The amphora is a container of Mediterranean production which had several uses: the conservation of products, transport and trade.
The museum has amphorae dating from the 2nd century BC. Made from terracotta, these amphorae were once used to store and transport foodstuffs (wine, olive oil, fish, beer, brine…). In order to preserve the foodstuff, the interior was often coated with pitch, a vegetable resin known for its anti-bacterial properties, which made the wall watertight. This technique gave a very characteristic and woody taste to the wine.
The amphora was thus considered at the time as a disposable packaging. Once emptied, it was crushed and powdered or broken with mortar to become a building material. The neck of the amphora was sometimes used as a piping element.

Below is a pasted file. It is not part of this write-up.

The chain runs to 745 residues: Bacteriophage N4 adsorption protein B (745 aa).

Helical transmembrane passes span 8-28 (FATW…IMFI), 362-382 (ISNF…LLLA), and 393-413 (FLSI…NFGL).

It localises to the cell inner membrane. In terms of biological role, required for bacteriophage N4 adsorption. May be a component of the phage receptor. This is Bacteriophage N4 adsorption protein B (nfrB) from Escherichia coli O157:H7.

Their capacity varied from 3 to 4 liters to about 30 liters (the average was 25 liters). They were therefore once a means of obtaining a very precise unit of measurement.
The museum’s mission is to preserve the different customs of Borman life through its ethnographic and archaeological collection. In the permanent collection, you will find terracotta and baslate objects dating back to the Gallo-Roman period: jugs, rotating millstone, oil amphora, wine amphora, pelvis (dish), and frying pan.